Lytro Light Field Camera

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Lytro has up for preorder their Light Field Camera.

“Unlike a conventional camera that captures a single plane of light, the Lytro camera captures the entire light field, which is all the light traveling in every direction in every point in space. Since you’ll capture the color, intensity, and direction of all the light, you can experience the first major light field capability – focusing after the fact. Focus and re-focus, anywhere in the picture. You can refocus your pictures at anytime, after the fact. And focusing after the fact, means no auto-focus motor. No auto-focus motor means no shutter delay. ”

The camera comes with an 8 X optical zoom at a constant f/2 aperture to allow for maximum light across the focal range and focusing is done in post processing via software. At this point the software is only Mac compatible however a Windows version is in development.

The only controls on the camera itself are a “shutter” release and a swipe bar for the optical zoom.  The unit has a touchscreen that allows you to view and focus and refocus your pictures on the internal screen like you would on your workstation.

Is this truly the “idiot-proof” camera that will eliminate blurry photos for ever? 🙂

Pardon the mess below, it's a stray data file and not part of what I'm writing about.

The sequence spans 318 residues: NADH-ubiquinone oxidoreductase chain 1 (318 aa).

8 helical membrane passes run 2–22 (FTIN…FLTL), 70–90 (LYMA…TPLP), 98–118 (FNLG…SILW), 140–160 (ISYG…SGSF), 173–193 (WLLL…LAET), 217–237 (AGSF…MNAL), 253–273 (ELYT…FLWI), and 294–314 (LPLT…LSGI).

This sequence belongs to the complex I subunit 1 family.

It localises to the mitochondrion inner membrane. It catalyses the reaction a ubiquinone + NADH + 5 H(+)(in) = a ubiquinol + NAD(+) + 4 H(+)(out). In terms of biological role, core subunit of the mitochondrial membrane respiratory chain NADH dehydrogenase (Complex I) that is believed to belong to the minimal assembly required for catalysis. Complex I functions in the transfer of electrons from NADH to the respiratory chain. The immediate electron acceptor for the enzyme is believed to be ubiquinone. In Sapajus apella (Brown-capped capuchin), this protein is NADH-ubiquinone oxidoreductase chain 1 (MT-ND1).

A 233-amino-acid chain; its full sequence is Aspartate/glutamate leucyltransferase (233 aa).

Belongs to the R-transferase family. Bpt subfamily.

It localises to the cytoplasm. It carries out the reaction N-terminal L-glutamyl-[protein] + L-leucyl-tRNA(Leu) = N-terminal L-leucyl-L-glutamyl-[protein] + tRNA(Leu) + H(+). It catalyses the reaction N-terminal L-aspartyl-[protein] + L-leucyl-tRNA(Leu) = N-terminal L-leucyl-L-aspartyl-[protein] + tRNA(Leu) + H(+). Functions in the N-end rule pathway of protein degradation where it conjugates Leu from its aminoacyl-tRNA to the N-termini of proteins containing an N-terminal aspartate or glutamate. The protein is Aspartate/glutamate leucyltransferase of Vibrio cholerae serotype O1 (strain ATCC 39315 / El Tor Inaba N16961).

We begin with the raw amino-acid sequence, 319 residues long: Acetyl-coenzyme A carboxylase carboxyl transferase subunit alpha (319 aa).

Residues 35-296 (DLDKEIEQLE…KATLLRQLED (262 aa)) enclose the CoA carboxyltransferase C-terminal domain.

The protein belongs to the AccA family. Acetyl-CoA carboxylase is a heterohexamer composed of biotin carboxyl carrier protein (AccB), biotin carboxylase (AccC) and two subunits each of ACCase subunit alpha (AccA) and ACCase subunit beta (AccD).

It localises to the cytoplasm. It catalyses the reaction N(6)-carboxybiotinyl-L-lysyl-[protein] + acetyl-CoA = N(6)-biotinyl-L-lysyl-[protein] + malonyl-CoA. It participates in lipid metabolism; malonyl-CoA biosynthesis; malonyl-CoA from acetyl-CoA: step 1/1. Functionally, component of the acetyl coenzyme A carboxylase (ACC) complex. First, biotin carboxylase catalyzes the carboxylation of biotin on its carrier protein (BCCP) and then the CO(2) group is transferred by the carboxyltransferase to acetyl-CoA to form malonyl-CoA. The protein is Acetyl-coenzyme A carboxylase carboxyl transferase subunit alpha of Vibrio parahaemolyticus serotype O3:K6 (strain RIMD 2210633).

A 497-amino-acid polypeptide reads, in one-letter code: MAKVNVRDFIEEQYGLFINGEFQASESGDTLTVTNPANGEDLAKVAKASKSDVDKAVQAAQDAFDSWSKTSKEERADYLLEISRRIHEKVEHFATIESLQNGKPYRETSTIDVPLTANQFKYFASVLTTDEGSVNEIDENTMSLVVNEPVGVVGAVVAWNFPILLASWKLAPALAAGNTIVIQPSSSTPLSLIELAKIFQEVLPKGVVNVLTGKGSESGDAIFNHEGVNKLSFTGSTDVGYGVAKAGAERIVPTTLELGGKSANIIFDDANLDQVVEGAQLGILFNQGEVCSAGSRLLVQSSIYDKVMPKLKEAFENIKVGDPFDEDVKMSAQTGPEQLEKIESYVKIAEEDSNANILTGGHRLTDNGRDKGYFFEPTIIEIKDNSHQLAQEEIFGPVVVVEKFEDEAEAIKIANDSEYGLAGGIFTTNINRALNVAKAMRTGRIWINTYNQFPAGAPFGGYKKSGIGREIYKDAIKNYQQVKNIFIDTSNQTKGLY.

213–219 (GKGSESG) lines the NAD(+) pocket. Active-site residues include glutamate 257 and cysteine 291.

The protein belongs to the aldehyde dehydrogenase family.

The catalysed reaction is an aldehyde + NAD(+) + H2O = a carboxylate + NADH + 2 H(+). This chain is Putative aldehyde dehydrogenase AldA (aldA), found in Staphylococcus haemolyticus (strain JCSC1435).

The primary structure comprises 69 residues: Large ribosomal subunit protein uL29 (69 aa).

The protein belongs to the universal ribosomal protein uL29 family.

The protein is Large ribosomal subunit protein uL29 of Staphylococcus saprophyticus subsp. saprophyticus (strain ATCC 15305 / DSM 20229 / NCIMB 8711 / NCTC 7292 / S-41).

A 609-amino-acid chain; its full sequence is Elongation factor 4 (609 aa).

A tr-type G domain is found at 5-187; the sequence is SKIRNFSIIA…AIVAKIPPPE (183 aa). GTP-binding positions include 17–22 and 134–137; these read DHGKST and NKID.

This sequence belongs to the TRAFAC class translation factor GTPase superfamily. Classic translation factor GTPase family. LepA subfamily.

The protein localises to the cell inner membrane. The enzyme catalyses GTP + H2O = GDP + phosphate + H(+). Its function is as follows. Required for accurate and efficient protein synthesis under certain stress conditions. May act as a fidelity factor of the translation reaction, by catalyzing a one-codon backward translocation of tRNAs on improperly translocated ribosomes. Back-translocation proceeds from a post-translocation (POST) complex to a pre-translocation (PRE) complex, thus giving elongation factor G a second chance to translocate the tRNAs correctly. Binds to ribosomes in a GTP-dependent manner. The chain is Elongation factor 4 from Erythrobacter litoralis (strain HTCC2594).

Available for preorder in  3 colours in 8 and 16GB variants from $399 and $499 the cameras will ship in early 2012.

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6 thoughts on “Lytro Light Field Camera”

  1. Gadgeteer Comment Policy - Please read before commenting
  2. Good proof-of-concept device utilizing the available technology. However, there are some shortcomings one should be aware of:

    Note: This is a one (1) megapixel image. You will not be printing images larger than 5×7 without significant image quality issues.

    Topic discussing the Good, Bad, and Ugly of Lytro:[email protected]/discuss/72157628107876226/

  3. @Gabe – Yes I agree that this is only a first release but to me it has a lot of potential. Imagine later down the track this technology in mobile phones or tablets or p&s cameras. No more blurry out of focus pictures posted onto Facebook or websites or not missing that “perfect” shot ’cause you’re still playing around with apertures and shutterspeeds working out DOFs. 🙂 Of course no camera will be “idiot-proof” until you can stop people from putting their finger over the lense when taking the shot and you’ll never stop the subjects blinking or pulling silly faces at the wrong time 🙂

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